Tonga to copy El Salvador’s bill making Bitcoin legal tender, says former MP

A close up of a sign Bitcoin

Tonga to copy El Salvador’s bill making Bitcoin legal tender, says former MP

In a ruling that is “almost identical to the El Salvador bill,” Tongan bigwig Lord Fusitu’a anticipates that his country could adopt Bitcoin by November.

Another domino is lined up to fall down the route to Bitcoinization. On Wednesday, a former lawmaker of the Pacific island nation of Tonga shared a play-by-play approach to adopting Bitcoin (BTC) as legal tender. 

In a series of tweets, Lord Fusitu’a, a former member of parliament for Tonga, released an ETA for Bitcoin becoming legal tender in Tonga. Copying El Salvador’s playbook, the move could onboard more than 100,000 Tongans onto the Bitcoin network.

In his five-point plan, the chairman of the Global Organization of Parliamentarians Against Corruption describes the adoption path:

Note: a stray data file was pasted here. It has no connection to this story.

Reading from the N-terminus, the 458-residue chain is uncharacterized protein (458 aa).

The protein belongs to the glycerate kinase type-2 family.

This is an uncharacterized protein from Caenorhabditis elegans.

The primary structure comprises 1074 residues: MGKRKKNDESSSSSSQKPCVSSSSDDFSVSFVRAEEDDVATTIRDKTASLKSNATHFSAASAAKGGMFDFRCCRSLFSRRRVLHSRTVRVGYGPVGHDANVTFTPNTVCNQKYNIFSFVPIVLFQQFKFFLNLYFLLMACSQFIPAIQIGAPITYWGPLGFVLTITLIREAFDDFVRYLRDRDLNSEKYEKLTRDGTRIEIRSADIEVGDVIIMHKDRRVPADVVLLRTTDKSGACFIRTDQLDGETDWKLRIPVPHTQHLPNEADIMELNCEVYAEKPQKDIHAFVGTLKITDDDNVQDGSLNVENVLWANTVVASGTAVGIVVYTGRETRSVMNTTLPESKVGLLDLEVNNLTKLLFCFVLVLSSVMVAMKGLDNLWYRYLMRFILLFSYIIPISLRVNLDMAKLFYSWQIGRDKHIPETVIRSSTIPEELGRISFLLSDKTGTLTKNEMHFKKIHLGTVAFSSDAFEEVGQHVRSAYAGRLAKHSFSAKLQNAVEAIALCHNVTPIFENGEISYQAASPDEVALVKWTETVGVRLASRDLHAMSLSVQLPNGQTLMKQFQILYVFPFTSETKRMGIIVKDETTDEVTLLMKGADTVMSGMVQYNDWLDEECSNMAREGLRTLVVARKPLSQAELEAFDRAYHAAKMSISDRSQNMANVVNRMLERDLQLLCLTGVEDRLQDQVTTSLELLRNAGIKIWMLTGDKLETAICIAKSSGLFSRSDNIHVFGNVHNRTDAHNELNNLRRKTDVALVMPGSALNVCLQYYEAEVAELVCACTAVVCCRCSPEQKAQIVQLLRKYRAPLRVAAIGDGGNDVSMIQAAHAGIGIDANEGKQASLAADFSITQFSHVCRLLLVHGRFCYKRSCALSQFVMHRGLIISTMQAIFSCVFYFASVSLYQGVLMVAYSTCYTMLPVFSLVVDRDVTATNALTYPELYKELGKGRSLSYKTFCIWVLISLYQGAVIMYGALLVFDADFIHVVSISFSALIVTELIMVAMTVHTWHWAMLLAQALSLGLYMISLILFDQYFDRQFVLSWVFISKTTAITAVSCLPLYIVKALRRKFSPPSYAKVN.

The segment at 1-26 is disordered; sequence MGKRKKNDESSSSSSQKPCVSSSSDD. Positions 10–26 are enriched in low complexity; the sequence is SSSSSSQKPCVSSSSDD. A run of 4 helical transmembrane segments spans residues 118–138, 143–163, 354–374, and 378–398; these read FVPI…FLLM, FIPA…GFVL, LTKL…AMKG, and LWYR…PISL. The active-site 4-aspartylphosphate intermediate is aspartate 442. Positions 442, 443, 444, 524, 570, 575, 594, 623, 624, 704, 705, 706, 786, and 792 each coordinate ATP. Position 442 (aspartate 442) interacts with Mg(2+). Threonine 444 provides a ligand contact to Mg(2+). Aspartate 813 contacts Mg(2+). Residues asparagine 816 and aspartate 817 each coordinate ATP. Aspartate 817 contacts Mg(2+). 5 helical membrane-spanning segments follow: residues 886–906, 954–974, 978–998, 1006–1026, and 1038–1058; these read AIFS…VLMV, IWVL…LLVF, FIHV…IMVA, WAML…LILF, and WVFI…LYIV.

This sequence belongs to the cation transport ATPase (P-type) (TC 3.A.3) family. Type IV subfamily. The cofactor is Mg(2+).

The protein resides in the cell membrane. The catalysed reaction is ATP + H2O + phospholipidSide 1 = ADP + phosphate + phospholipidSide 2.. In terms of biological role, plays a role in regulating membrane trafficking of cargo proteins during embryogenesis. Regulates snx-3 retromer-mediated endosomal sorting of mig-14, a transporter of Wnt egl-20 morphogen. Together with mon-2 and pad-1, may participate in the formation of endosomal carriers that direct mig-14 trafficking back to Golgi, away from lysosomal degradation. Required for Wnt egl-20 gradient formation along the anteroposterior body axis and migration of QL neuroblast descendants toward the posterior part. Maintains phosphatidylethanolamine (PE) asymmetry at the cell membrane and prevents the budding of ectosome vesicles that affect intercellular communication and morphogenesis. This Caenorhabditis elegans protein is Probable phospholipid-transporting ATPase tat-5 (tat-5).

In a follow-up comment, Fusitu’a said the bill is “modeled on and is almost identical to the El Salvador bill.”

The announcement sowed the seeds for questions, predictions and outright jubilation from Bitcoin Twitter before the Tongan set the record straight. He enthusiastically replied that the timeline for BTC becoming legal tender could happen as early as November or December this year, replying, “Boom! That’s us, brother!” in a tweet.

In 2021, it was widely speculated that Tonga would become one of the next countries to adopt BTC as legal tender. Speculation reached a fever peak following a podcast Lord Fusitu’a undertook with Bedford-based Bitcoiner Peter McCormack.

During the conversation, the then-member of parliament shared the remittance case for adopting BTC as legal tender. He said adoption would provoke:

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